Mr. Azmuth is the creator of the Omnitrix.
For familiar friends, Harari is on his usual, brilliant form. If you have yet to hear of Yuval Noah Harari, his latest book is an excellent introduction. With an eclectic array of topics in 21 Lessons (2018) (1), Harari has presented a volume that geographers can dip in and out of for insight on politics, climate change, and economics.
His previous books first traced the consequences of humankind’s abrupt evolution in cognitive abilities (Sapiens, 2014) (2), and second how technology will be woven with the human body in a number of ways, creating mechanical-organic cyborgs with extended lifetimes (History of Tomorrow, 2017) (3).
His latest, 21 Lessons, does not disappoint the following Harari has gained from his previous works. Harari surveys our current global political situation and does something rather interesting; from a geopolitical perspective, he scales it right back down to the body. He places focus on the individual body and reminds us we are more than our pigment, flesh, or clothing but we are a biological machine of neuro-chemical-hormone interactions. Simply put, one of the things I find that Harari wants to talk about is emotion and affect.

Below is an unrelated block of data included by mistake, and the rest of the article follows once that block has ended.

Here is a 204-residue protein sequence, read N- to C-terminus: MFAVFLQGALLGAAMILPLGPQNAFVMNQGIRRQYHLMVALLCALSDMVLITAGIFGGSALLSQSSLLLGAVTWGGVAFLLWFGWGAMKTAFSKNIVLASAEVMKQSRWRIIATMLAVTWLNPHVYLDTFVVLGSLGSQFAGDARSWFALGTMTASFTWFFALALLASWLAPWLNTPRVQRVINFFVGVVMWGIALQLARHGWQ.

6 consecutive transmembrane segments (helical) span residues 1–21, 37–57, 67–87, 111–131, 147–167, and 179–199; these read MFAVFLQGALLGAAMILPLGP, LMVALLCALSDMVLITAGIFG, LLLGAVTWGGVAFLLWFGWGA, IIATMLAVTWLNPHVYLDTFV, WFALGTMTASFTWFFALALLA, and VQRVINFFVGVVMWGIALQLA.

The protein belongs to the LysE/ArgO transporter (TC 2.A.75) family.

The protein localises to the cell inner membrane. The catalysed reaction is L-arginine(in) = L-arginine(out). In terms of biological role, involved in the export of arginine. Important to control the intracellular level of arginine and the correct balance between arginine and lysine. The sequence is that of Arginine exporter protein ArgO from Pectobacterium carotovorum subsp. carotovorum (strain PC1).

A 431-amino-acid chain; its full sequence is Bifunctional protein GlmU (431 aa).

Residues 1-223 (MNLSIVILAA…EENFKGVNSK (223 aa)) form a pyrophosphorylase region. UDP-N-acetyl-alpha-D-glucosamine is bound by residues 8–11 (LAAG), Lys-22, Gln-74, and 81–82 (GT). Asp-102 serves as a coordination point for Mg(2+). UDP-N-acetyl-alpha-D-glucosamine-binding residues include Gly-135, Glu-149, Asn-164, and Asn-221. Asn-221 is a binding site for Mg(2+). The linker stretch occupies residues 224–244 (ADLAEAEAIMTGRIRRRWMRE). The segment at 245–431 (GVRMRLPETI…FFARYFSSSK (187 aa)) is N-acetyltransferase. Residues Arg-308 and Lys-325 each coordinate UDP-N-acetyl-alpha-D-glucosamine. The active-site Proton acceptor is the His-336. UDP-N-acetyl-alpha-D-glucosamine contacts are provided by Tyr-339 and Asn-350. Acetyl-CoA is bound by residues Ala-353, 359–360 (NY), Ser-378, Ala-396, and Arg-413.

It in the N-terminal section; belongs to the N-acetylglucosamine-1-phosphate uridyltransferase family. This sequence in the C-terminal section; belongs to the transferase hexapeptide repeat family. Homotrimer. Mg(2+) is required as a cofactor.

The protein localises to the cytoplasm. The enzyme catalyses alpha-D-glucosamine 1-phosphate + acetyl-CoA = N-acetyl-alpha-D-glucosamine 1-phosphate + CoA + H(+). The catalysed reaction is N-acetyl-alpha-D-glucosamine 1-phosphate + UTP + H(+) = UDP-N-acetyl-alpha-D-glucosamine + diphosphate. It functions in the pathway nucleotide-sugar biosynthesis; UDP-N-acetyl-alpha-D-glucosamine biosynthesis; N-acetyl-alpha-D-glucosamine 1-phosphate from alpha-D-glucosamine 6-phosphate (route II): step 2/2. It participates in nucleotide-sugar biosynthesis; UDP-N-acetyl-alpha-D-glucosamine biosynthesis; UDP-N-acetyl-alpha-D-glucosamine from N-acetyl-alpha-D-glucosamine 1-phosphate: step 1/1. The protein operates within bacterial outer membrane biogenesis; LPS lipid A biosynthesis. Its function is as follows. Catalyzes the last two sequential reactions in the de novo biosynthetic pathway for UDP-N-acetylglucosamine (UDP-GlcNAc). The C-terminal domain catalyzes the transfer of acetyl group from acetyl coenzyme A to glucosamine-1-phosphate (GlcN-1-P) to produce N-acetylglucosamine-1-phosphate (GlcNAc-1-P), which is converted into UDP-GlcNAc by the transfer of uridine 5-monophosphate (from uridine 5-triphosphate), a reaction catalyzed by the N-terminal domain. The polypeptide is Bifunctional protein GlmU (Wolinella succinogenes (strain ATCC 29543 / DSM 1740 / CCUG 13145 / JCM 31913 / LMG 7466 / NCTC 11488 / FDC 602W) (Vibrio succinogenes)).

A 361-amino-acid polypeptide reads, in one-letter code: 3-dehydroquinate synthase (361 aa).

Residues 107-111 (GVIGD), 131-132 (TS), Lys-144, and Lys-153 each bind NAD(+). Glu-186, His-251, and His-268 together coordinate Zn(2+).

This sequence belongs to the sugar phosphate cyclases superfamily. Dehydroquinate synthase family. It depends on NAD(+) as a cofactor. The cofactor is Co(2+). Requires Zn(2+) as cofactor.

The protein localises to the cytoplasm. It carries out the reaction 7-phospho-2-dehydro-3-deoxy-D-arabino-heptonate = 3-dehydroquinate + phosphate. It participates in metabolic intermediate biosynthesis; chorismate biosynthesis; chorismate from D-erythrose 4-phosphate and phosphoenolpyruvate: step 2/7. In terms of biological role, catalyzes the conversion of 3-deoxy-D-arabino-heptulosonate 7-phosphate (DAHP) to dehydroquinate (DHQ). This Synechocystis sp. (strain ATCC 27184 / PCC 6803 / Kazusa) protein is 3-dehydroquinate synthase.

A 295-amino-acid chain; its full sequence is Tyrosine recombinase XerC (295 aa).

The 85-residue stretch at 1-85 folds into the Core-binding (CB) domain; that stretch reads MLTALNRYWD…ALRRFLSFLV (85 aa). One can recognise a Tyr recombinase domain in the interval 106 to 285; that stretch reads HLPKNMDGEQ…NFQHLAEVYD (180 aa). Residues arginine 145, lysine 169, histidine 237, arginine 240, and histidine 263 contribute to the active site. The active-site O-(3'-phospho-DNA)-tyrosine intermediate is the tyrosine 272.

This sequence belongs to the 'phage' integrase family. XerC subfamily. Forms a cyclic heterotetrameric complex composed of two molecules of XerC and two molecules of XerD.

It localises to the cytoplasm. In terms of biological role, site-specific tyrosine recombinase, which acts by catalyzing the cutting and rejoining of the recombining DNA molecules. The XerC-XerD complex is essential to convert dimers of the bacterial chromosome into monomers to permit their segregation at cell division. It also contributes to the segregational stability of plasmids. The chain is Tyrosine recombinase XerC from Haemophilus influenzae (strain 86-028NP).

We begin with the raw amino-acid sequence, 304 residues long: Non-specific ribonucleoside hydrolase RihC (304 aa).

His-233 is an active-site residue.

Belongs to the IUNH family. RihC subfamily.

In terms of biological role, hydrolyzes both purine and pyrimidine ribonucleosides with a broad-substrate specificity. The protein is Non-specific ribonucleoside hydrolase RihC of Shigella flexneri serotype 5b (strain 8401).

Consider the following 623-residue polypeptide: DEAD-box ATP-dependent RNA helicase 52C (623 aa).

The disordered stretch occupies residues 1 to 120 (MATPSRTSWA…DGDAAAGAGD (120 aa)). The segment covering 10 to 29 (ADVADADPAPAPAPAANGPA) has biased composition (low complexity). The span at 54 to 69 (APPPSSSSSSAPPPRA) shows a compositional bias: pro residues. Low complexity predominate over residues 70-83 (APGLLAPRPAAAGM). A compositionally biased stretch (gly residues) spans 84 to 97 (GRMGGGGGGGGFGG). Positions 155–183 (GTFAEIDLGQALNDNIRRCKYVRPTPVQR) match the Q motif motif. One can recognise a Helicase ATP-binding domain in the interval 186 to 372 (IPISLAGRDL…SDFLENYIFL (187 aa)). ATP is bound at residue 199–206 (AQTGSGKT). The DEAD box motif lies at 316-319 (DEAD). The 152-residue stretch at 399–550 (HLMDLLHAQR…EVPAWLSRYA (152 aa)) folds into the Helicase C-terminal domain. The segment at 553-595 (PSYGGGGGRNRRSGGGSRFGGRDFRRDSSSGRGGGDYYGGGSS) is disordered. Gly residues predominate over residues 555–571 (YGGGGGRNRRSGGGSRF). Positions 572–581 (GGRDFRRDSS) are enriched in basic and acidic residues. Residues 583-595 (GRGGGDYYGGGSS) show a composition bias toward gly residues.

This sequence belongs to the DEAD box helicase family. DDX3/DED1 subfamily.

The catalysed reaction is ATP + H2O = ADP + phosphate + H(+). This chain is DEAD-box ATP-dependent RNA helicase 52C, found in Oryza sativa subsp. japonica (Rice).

More absurd political events, more breath-taking technologies, and more devastating climatic events are inevitable in the coming decades. Harari leads us through his chapters at a breathless pace, offering topic after topic but coming back to the same point: if we don’t take the time to care for our bodies, our minds, our souls, we will fall victim to the insidious mechanisms of power. We cannot care for our families, we cannot write our books or work our hours, and we cannot solve the problems of tomorrow if we do not scale our priorities back to the layers beneath our skin.
I, for one, am inspired to take Harari’s 21 Lessons for the 21st Century advice to meditate and see if I am any more insulated from powers’ ambitions to influence my mind.